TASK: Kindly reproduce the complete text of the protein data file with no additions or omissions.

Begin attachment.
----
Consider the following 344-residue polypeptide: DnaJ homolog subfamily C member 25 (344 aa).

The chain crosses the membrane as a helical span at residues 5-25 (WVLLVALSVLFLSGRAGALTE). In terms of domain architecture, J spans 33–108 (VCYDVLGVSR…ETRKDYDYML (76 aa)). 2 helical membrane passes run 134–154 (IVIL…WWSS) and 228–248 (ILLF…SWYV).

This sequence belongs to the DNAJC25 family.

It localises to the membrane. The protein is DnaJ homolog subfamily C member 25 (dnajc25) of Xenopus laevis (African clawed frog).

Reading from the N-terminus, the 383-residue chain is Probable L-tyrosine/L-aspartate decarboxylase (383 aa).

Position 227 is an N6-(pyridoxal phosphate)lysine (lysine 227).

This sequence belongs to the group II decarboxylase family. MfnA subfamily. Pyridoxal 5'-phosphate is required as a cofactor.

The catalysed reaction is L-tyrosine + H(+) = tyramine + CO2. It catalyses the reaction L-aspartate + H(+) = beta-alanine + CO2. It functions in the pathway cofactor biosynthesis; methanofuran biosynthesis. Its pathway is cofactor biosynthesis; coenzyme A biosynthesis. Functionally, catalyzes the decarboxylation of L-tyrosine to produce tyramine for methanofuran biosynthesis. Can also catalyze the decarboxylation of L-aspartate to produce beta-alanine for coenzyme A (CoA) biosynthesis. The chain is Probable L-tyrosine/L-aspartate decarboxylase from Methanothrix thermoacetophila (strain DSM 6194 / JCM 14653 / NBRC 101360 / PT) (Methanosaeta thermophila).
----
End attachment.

Consider the following 344-residue polypeptide: DnaJ homolog subfamily C member 25 (344 aa).

The chain crosses the membrane as a helical span at residues 5-25 (WVLLVALSVLFLSGRAGALTE). In terms of domain architecture, J spans 33–108 (VCYDVLGVSR…ETRKDYDYML (76 aa)). 2 helical membrane passes run 134–154 (IVIL…WWSS) and 228–248 (ILLF…SWYV).

This sequence belongs to the DNAJC25 family.

It localises to the membrane. The protein is DnaJ homolog subfamily C member 25 (dnajc25) of Xenopus laevis (African clawed frog).

Reading from the N-terminus, the 383-residue chain is Probable L-tyrosine/L-aspartate decarboxylase (383 aa).

Position 227 is an N6-(pyridoxal phosphate)lysine (lysine 227).

This sequence belongs to the group II decarboxylase family. MfnA subfamily. Pyridoxal 5'-phosphate is required as a cofactor.

The catalysed reaction is L-tyrosine + H(+) = tyramine + CO2. It catalyses the reaction L-aspartate + H(+) = beta-alanine + CO2. It functions in the pathway cofactor biosynthesis; methanofuran biosynthesis. Its pathway is cofactor biosynthesis; coenzyme A biosynthesis. Functionally, catalyzes the decarboxylation of L-tyrosine to produce tyramine for methanofuran biosynthesis. Can also catalyze the decarboxylation of L-aspartate to produce beta-alanine for coenzyme A (CoA) biosynthesis. The chain is Probable L-tyrosine/L-aspartate decarboxylase from Methanothrix thermoacetophila (strain DSM 6194 / JCM 14653 / NBRC 101360 / PT) (Methanosaeta thermophila).